4. When my mother is talking about something that happened or something someone has done, I’m always checking if she says “En dat geeft niet”, roughly translated to “It doesn’t matter”, or “And that’s fine” in a specific tone of voice. Because that phrase will be repeated a few times as she’s telling every way the event pissed her off.

    That’s what Paul’s assurances here remind me of. “Oh, it barely registered with me. I’m just bringing it up to the absolute ruler* of the One World Government, but it’s not like I care that he’s punished for his insolence or anything.”

    *Do we get any confirmation that he is an absolute ruler? I can’t imagine Jenkins has pictured his global atheist government as a democratically elected official with lots of checks and balances on his power. Cause we all know only America is a proper democracy, and only because it’s constitution is based on the bible.

  5. Long fingers are… creepy? Body-image othering FTW!

    I’m not convinced the garbage bag would work. In a closed environment you’ll end up with mould and such like, not the sweat-life you’d get on a genuine unwashed person.

    I’m getting mixed messages from the sandwich. Is it meant to be ridiculously decadent and overblown? But Paul likes it. (I know, sometimes a sandwich is just a sandwich.) And yeah, apocalypsereview, why not go to a flashy restaurant? Jenkins likes writing about implausible flashy restaurants!

    In Atheistopia, there’s no need for severance pay, because the Guaranteed Basic Income is enough to live on.

    Ivan, the RTC attitude to forms of government is very weird to me. They have dictatorships, and so their voting is a sham; We need democratic forms, but with a strong unquestioned leader to keep the country on the right track.

  6. It’s Switzerland, so of course they eat Swiss cheese and chocolate at every meal! In the afternoon they’ll snack on some pocket watches.

  7. Maybe the cheese is only the size of a very flat piece of pie? A pie-sized wedge of cheese that’s only a half-centimeter thick would be a reasonable accompaniment to a large sandwich. (Although, why not then just slice it a little thinner and just put it directly on the sandwich?) Or maybe Jenkins is just really strongly accustomed to getting super-thin pieces of pie.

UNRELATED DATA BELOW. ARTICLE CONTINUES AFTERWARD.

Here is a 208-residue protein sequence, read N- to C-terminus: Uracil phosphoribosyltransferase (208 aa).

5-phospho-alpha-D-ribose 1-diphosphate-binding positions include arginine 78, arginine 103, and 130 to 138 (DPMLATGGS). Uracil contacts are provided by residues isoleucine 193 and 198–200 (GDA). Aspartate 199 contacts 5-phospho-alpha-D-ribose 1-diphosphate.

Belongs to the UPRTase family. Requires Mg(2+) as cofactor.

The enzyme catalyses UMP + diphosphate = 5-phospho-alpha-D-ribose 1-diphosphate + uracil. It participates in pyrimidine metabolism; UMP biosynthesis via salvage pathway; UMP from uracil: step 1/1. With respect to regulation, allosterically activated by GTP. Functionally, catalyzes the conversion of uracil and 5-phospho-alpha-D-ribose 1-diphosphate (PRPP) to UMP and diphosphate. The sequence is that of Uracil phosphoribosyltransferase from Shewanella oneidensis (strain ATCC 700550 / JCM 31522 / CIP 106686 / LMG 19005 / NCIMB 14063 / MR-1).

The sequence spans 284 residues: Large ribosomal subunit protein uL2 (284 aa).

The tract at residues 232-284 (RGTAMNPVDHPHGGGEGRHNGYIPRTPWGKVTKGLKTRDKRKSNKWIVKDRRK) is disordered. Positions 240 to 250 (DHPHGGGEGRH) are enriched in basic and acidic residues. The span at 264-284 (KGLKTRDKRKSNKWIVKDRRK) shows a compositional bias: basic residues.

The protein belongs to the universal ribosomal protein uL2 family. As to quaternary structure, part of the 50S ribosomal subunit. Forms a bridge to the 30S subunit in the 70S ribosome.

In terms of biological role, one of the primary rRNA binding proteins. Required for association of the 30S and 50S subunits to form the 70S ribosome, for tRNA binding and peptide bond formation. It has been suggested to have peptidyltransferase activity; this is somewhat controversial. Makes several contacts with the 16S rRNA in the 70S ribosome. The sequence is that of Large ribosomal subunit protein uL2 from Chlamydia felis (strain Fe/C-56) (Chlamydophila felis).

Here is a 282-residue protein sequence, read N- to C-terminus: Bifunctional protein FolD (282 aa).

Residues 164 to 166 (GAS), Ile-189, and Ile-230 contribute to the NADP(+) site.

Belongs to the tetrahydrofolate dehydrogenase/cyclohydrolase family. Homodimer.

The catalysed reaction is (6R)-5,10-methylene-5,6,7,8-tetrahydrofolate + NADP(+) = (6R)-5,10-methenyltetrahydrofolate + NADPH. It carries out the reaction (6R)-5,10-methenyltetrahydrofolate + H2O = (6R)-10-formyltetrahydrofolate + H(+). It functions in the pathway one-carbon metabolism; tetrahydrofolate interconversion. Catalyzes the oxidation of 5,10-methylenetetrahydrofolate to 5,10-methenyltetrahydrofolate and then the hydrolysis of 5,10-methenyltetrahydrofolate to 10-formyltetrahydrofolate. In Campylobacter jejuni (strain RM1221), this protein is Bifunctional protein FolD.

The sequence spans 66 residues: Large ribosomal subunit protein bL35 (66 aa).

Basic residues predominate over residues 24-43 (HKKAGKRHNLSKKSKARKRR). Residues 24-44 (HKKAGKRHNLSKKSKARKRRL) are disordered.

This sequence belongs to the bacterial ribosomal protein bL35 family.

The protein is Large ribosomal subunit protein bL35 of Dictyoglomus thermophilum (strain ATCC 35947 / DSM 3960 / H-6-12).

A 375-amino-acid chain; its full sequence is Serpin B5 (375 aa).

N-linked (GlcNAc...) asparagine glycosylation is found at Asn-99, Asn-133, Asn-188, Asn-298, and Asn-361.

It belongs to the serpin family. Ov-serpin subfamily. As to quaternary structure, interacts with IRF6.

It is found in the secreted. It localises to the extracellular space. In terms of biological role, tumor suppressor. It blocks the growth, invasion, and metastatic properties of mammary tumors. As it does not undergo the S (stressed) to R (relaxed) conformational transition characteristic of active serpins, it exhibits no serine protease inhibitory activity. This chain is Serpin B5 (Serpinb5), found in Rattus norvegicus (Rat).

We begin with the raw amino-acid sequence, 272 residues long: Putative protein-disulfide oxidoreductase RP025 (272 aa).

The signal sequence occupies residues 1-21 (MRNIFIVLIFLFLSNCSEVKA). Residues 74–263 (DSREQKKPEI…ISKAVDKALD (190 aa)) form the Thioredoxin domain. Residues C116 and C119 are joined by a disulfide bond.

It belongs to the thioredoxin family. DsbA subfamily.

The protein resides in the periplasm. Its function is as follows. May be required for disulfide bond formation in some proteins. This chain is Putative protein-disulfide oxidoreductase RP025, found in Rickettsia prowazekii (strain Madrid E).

I vaguely recall long fingers being associated with aristocracy, so I’m guessing Dengler’s going to be portrayed as a refined and genteel, yet impractical and out-of-touch, old-world blue-blood.

  8. Didn’t Jenkins write a scene in the LB books where one of the main characters is newly vegetarian and can’t figure out what to order, so his dinner companion orders apples and bread with butter and then proceeds to cut the apples and butter the bread for him? I’m starting to think that Jenkins is some kind of vampire with only the vaguest notion of how this thing called “food” works.

    • inquisitiveraven

      That might explain the “steaming piles of fresh produce, drenched in butter” from Kingdom Come. FTM, that might explain his description of where the butter came from.

      He also has no idea how solar cookery works despite the fact that people actually build solar ovens and what amounts to cooktops IRL. IIRC, he has Rayford doing something with magnifying glasses despite the fact that every design I’ve ever come across use reflectors.

      • It may just be my ever-deepening cynicism, but I think Occam indicates that anything outside Jenkins’ everyday experience gets just the thinnest scrim of research because he simply doesn’t care (and because the readers won’t know or care either).

  9. “Exceptionally long fingers” says concert pianist to me. Which makes the ruler of the world a pleasingly accomplished individual.

    (Actually not strictly true, when you start looking. Daniel Barenboim, for example, doesn’t have particularly beautiful hands. Still, that’s what the cliché says to me.)

  1. Pingback: Deconstruction Round Up, September 1st | The Slacktiverse